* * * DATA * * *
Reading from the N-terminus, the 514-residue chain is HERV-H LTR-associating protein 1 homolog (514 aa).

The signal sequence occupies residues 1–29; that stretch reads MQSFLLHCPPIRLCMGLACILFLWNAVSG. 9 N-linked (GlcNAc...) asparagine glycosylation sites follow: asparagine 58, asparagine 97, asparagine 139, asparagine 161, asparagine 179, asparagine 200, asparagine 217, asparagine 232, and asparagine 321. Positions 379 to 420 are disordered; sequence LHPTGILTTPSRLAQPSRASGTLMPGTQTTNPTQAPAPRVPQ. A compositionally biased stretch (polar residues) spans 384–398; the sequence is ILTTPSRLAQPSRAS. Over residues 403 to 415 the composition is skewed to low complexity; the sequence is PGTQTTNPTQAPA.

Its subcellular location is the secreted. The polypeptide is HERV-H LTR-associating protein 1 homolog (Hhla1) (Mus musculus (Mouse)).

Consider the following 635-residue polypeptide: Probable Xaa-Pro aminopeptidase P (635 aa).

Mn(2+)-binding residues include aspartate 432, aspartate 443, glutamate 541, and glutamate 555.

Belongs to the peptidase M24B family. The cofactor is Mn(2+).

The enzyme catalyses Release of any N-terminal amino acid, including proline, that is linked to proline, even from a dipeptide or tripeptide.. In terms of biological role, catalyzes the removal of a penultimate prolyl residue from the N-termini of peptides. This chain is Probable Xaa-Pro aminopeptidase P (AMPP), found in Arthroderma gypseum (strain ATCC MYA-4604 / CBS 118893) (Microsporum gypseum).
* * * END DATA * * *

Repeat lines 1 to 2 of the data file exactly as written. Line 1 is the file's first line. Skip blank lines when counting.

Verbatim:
Reading from the N-terminus, the 514-residue chain is HERV-H LTR-associating protein 1 homolog (514 aa).

The signal sequence occupies residues 1–29; that stretch reads MQSFLLHCPPIRLCMGLACILFLWNAVSG. 9 N-linked (GlcNAc...) asparagine glycosylation sites follow: asparagine 58, asparagine 97, asparagine 139, asparagine 161, asparagine 179, asparagine 200, asparagine 217, asparagine 232, and asparagine 321. Positions 379 to 420 are disordered; sequence LHPTGILTTPSRLAQPSRASGTLMPGTQTTNPTQAPAPRVPQ. A compositionally biased stretch (polar residues) spans 384–398; the sequence is ILTTPSRLAQPSRAS. Over residues 403 to 415 the composition is skewed to low complexity; the sequence is PGTQTTNPTQAPA.